(Editor’s Note: The reprint of this story which first appeared on the St. Landry Now.com website contains a correction about the Confederate monument committee. The error is regretted. The correction is one we are pleased to make.)
A lost letter apparently mailed by an Opelousas businessman to the parish months ago, suggests a possible solution for a courthouse Confederate monument issue that has been debated for over a year and a half.
Martin Roy Jr., now well into his 90’s, wrote several months ago that he would like to see the monument rededicated as a war memorial which recognizes soldiers who have died in all wars from the 18th century until the present, according to District 9 parish council member Wayne Ardoin.
The letter, unsigned and written in longhand on loose leaf paper, indicates that the monument could also recognize first responders and display a hopeful message that there might be no more deaths for those asked to fight in future wars.
Ardoin said he was unaware of the unsigned letter until last week until he was approached by Roy during the unveiling of the courthouse renovations.
“Mr. Roy came up to me during the ceremony and mentioned that he had mailed a letter to the parish some time ago and he wondered where it was,” Ardoin said during a regular Parish Council meeting.
Ardoin said he later obtained a copy of the original letter from Roy. Ardoin then read the letter during the end of the Council meeting.
In the letter Roy wrote that his ideas for the monument will perhaps “save (the parish) a couple of thousands of dollars and maybe make hundreds of people happy.”
Roy adds in the letter that his plan is to “rededicate the monument to the wonderful people that paid the ultimate price. We have been in wars it seems, forever…What a wonderful gesture to honor these people. Another idea: How about our first responders who are always there for us in time of need.”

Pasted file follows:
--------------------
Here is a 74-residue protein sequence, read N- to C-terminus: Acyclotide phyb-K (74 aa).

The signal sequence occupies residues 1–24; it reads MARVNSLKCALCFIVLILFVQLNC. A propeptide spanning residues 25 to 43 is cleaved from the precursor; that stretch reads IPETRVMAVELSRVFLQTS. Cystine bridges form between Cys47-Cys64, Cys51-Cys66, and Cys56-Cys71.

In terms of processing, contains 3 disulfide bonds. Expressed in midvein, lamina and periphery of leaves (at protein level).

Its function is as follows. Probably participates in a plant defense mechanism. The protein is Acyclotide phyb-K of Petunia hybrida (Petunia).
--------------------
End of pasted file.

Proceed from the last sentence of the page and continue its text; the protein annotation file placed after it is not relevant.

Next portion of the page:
Council members took no action on the content of the letter written by Roy.
The Monument Matter
The Council however has recently agreed to form a committee – one from selections by council member Nancy Carriere and another created by Opelousas attorney Tommy DeJean – in order to perhaps bring the issue to a conclusion.
Carriere did not attend the Council meeting last week.
DeJean said that his committee members include himself, David Richard, representing the Sons of Confederate Veterans, Link Savoie, representing parish veterans and Don Reber, a representative for World War 1 veterans.
Although the monument has been portrayed as a statue that salutes St. Landry Civil War soldiers who died during that war, DeJean said his further investigation reveals that there is more to the story behind the original dedication in 1920.
According to DeJean, the monument also recognizes those residents from the parish who died in 1917 to 1919 during World War 1.
“So that monument went up for two reasons. It went up for the Confederate soldiers, but it also went up there for the World War 1 soldiers. Someone from that group needs to have a say on that,” said DeJean.
Carriere, who has not yet publicly revealed her committee representatives, has said at previous meetings that she has encountered individuals who have said that they find the monument offensive.
Monument Debate Background
During action last year, council members voted to donate the monument to the Sons of Confederate veterans.
In a separate vote, the Council also agreed not to spend any parish funds if the monument is removed from Courthouse property.
DeJean has told the Council that experts who remove monuments similar to the one located at the Courthouse, have estimated that it would cost over $300,000 to properly execute a removal without damaging the statue.
Parish president Jessie Bellard has said his research indicates that Police Jury members over a century ago, agreed to donate the courthouse property in order to locate the monument which was paid for by the Sons of Confederate Veterans and the Daughters of The Confederacy.
DeJean has argued that there is no clear evidence about whether the parish or anyone else actually owns the monument.
Council attorney Garrett Duplechain said that it’s his opinion that since the monument has been located on parish property since 1920, that the parish initially owned the statue that has been donated to the Sons of Confederate Veterans.